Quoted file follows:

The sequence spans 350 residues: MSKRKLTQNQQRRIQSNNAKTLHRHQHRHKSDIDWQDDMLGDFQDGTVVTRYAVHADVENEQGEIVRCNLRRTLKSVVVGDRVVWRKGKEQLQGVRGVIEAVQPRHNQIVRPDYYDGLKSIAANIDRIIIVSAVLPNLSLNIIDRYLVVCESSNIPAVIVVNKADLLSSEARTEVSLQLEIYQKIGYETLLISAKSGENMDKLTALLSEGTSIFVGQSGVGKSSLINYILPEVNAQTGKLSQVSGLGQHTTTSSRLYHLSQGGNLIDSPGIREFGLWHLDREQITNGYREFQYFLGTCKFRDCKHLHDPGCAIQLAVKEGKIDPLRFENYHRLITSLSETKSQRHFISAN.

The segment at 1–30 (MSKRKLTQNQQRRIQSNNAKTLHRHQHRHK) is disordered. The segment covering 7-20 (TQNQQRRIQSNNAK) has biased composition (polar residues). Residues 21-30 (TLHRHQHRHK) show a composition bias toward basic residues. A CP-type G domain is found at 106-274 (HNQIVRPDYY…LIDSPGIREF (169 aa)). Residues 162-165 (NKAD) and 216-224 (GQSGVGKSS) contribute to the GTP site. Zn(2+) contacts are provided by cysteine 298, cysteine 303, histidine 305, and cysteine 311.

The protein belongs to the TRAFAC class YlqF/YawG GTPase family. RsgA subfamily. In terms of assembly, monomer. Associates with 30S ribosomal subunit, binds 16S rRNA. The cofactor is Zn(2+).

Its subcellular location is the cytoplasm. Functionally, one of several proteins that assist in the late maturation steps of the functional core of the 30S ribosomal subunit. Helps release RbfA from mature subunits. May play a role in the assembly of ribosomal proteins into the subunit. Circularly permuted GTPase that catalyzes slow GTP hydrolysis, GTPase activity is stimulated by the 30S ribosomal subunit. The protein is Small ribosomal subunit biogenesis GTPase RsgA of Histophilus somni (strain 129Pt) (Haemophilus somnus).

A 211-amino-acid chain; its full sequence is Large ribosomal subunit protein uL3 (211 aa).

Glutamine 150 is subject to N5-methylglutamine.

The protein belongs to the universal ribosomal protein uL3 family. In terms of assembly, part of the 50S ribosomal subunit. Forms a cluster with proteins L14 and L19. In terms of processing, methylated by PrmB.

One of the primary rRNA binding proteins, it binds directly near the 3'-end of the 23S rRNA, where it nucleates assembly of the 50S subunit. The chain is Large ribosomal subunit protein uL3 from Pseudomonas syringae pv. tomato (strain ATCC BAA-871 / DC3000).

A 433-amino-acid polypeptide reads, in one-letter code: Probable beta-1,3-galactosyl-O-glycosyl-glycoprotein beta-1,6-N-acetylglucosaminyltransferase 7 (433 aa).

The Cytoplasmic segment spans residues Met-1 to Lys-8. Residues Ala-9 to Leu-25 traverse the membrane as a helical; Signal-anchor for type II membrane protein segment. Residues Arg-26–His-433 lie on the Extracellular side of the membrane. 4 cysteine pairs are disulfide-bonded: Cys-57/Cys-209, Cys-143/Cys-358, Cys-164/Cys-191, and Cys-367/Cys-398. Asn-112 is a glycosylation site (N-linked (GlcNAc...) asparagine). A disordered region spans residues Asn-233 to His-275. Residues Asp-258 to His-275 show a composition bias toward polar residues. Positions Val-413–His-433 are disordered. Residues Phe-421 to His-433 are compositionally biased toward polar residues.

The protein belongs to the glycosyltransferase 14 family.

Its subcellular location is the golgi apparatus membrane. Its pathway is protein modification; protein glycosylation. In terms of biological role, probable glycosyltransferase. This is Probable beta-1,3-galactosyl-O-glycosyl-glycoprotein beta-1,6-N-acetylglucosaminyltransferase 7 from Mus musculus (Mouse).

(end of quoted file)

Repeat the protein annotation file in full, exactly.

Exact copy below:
The sequence spans 350 residues: MSKRKLTQNQQRRIQSNNAKTLHRHQHRHKSDIDWQDDMLGDFQDGTVVTRYAVHADVENEQGEIVRCNLRRTLKSVVVGDRVVWRKGKEQLQGVRGVIEAVQPRHNQIVRPDYYDGLKSIAANIDRIIIVSAVLPNLSLNIIDRYLVVCESSNIPAVIVVNKADLLSSEARTEVSLQLEIYQKIGYETLLISAKSGENMDKLTALLSEGTSIFVGQSGVGKSSLINYILPEVNAQTGKLSQVSGLGQHTTTSSRLYHLSQGGNLIDSPGIREFGLWHLDREQITNGYREFQYFLGTCKFRDCKHLHDPGCAIQLAVKEGKIDPLRFENYHRLITSLSETKSQRHFISAN.

The segment at 1–30 (MSKRKLTQNQQRRIQSNNAKTLHRHQHRHK) is disordered. The segment covering 7-20 (TQNQQRRIQSNNAK) has biased composition (polar residues). Residues 21-30 (TLHRHQHRHK) show a composition bias toward basic residues. A CP-type G domain is found at 106-274 (HNQIVRPDYY…LIDSPGIREF (169 aa)). Residues 162-165 (NKAD) and 216-224 (GQSGVGKSS) contribute to the GTP site. Zn(2+) contacts are provided by cysteine 298, cysteine 303, histidine 305, and cysteine 311.

The protein belongs to the TRAFAC class YlqF/YawG GTPase family. RsgA subfamily. In terms of assembly, monomer. Associates with 30S ribosomal subunit, binds 16S rRNA. The cofactor is Zn(2+).

Its subcellular location is the cytoplasm. Functionally, one of several proteins that assist in the late maturation steps of the functional core of the 30S ribosomal subunit. Helps release RbfA from mature subunits. May play a role in the assembly of ribosomal proteins into the subunit. Circularly permuted GTPase that catalyzes slow GTP hydrolysis, GTPase activity is stimulated by the 30S ribosomal subunit. The protein is Small ribosomal subunit biogenesis GTPase RsgA of Histophilus somni (strain 129Pt) (Haemophilus somnus).

A 211-amino-acid chain; its full sequence is Large ribosomal subunit protein uL3 (211 aa).

Glutamine 150 is subject to N5-methylglutamine.

The protein belongs to the universal ribosomal protein uL3 family. In terms of assembly, part of the 50S ribosomal subunit. Forms a cluster with proteins L14 and L19. In terms of processing, methylated by PrmB.

One of the primary rRNA binding proteins, it binds directly near the 3'-end of the 23S rRNA, where it nucleates assembly of the 50S subunit. The chain is Large ribosomal subunit protein uL3 from Pseudomonas syringae pv. tomato (strain ATCC BAA-871 / DC3000).

A 433-amino-acid polypeptide reads, in one-letter code: Probable beta-1,3-galactosyl-O-glycosyl-glycoprotein beta-1,6-N-acetylglucosaminyltransferase 7 (433 aa).

The Cytoplasmic segment spans residues Met-1 to Lys-8. Residues Ala-9 to Leu-25 traverse the membrane as a helical; Signal-anchor for type II membrane protein segment. Residues Arg-26–His-433 lie on the Extracellular side of the membrane. 4 cysteine pairs are disulfide-bonded: Cys-57/Cys-209, Cys-143/Cys-358, Cys-164/Cys-191, and Cys-367/Cys-398. Asn-112 is a glycosylation site (N-linked (GlcNAc...) asparagine). A disordered region spans residues Asn-233 to His-275. Residues Asp-258 to His-275 show a composition bias toward polar residues. Positions Val-413–His-433 are disordered. Residues Phe-421 to His-433 are compositionally biased toward polar residues.

The protein belongs to the glycosyltransferase 14 family.

Its subcellular location is the golgi apparatus membrane. Its pathway is protein modification; protein glycosylation. In terms of biological role, probable glycosyltransferase. This is Probable beta-1,3-galactosyl-O-glycosyl-glycoprotein beta-1,6-N-acetylglucosaminyltransferase 7 from Mus musculus (Mouse).